I wasn’t anxious to see Only the Brave, as I knew it would be upsetting. What I didn’t expect was a film that would make me care so deeply about its heroes, the members of the Granite Mountain Hot Shots. As director Joseph Kosinski told my class at USC, “I wanted to focus on how they lived, not how they died.” True to his word, he and his team have crafted a film that is genuinely uplifting. And I can’t think of another actor who could have played the leading role better than Josh Brolin.
You will learn, as I did, exactly what this close-knit group accomplished in their brief time together. These Arizona firefighters strove to be certified as “hot shots,” an elite core of firefighters who don’t face fires with hoses but use strategy (and backbreaking effort) to create ditches and backburns to defeat raging wildfires from spreading. Their efforts depend on rugged manpower, teamwork, sacrifice, and that most elusive ingredient, luck. A change of wind or faulty communications can eradicate all the good they have done.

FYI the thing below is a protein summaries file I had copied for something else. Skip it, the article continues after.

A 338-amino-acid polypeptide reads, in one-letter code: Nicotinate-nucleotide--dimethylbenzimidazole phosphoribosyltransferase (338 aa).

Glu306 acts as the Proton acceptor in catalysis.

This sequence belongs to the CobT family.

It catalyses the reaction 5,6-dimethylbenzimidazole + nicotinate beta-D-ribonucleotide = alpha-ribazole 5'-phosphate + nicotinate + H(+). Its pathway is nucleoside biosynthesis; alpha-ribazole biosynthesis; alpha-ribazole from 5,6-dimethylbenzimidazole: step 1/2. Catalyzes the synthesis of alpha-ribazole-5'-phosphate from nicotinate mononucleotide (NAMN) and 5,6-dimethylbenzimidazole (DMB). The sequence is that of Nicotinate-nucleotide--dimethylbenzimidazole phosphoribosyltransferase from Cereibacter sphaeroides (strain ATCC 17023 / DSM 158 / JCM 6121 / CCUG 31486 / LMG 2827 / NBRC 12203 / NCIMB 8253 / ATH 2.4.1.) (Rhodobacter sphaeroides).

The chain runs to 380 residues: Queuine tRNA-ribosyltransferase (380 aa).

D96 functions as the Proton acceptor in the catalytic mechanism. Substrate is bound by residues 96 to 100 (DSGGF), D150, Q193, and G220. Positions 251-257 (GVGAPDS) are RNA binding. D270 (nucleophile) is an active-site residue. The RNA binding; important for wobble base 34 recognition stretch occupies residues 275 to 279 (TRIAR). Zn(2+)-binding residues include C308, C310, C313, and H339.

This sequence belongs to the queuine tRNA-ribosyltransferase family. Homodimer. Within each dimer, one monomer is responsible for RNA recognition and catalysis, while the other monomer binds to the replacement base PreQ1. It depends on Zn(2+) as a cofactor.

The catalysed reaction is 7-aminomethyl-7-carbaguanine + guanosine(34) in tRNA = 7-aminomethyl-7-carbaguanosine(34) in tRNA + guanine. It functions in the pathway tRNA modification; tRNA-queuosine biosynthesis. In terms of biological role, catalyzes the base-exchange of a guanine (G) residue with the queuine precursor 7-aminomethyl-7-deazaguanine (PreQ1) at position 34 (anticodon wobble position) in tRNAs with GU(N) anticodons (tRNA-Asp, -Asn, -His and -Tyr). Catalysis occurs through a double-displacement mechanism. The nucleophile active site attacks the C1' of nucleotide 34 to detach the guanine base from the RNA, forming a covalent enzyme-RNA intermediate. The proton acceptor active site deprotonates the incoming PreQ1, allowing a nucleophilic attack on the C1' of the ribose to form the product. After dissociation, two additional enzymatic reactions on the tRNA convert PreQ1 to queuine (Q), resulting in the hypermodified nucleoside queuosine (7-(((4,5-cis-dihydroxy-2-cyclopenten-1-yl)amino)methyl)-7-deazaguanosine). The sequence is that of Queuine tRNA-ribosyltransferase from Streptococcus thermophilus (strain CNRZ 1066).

Only the Brave tells the story of the first civic group to earn national certification and recognition. These Arizonans proved their mettle to their superiors and their community. Their chief, or “supe,” is played by Brolin, a single-minded man whose relationship with his partner, Jennifer Connelly, is built on mutual respect… but suffers, as their colleagues’ do, from the stress of being called away for long periods to fight fires across the country. Brolin gives a chance to a young screw-up, well played by Miles Teller, who finds purpose and self-worth by making the grade with his fellow hotshots. When he becomes a father he is forced to question his priorities. What matters more to him: the gratification he feels being part of a brotherhood, or being around to watch his baby daughter grow up?
The screenplay, by Ken Nolan and Eric Warren Singer, based on a GQ article by Sean Flynn, draws on some familiar movie storytelling tropes, but they don’t seem like arbitrary devices here. They are telling an honest story about men who come to count on each other in every way, on and off the fire lines. Taylor Kitsch, James Badge Dale, Jeff Bridges, and Andie MacDowell round out the well-chosen cast, and director Kosinski makes every scene matter. He deliberately eschewed CGI to make as many fire scenes as real as possible …and it shows.
Only the Brave is not a hollow Hollywood action movie: it’s a tribute to a group of men, and their supportive women, who made a difference. Watching the film is a humbling and intensely moving experience.